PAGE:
Hostiles is one of those films that is sometimes hard to watch, but you won’t be able to turn away. Riveting performances from great actors overcome the bleak, hopelessness of the film.
For as tough as the film is to watch, Christian Bale and Rosamund Pike’s performances are nothing short of gripping in the new western from writer/director Scott Cooper. Cooper is responsible for such films as Crazy Heart and Out of the Furnace, which also starred Bale.
Hostiles is set in 1890s New Mexico. Bale plays Capt. Joseph Blocker, a hardened, yet scarred U.S. Army captain who is in charge of transporting a Cheyenne chief to Montana.
Blocker has a small group of soldiers assisting him, including characters played by Jesse Plemons and Timothee’ Chalamet. Along the journey, the group encounters a widow, played by Rosamund Pike.
Pike’s husband and children meet a particularly brutal demise in the opening scenes of the film. The bloody and shocking opening to the film is hard to watch and is a preview of what is in store for the rest of the 135-minute film.
If you are expecting a fast-paced action film, think again, Hostiles is slow, intentionally slow. Cooper’s vision is quite effective, as the director wants the viewers to feel the sense of loneliness and despair that the soldiers feel. At times the sense of emptiness the film alludes is almost too much to bare, but the performances keep you glued to the screen. Cinematographer Masanobu Takayanagi uses brilliant photography to build the tension and hopelessness of the western terrain.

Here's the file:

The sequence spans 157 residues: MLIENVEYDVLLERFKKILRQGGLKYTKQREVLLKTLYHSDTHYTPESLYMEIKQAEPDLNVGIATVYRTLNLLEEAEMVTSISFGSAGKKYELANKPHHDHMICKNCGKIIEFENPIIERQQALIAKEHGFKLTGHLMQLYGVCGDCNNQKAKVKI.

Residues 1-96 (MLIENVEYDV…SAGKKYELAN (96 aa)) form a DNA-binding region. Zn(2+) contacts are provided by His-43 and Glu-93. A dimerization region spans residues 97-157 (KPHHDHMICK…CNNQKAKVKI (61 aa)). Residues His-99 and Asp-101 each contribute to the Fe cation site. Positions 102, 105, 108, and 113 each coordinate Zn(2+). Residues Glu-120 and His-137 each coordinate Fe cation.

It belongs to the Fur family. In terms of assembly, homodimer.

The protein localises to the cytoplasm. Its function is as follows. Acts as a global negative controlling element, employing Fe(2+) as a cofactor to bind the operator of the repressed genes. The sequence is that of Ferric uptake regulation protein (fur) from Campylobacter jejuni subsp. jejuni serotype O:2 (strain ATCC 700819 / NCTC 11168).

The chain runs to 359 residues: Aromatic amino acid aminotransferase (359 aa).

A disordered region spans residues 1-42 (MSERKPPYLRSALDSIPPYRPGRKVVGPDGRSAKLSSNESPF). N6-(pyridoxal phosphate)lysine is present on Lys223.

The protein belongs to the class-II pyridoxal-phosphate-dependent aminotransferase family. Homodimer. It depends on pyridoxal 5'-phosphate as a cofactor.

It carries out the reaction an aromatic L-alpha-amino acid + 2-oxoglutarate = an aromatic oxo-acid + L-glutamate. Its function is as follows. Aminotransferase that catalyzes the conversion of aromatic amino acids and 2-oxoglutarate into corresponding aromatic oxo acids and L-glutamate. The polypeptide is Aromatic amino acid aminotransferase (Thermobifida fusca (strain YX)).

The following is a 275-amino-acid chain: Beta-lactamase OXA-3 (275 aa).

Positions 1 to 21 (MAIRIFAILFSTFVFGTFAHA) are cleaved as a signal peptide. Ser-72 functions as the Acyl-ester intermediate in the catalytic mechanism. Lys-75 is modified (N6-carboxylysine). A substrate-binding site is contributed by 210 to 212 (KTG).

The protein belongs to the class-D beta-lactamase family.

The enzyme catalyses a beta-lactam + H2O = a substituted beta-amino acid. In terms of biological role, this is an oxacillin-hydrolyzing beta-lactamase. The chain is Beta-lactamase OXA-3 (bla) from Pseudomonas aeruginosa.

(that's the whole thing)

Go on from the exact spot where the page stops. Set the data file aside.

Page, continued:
Clocked at 135-minutes, Hostiles feels like it could have been much longer. Cooper drops the ball on shining the light on Blocker’s inner demons. At times it seems like Blocker just overcomes his inner struggles without any transition. But, given the heaviness of the film, and the razor sharp performances from Bale and Pike, this can be forgiven.
Hostiles gets a B+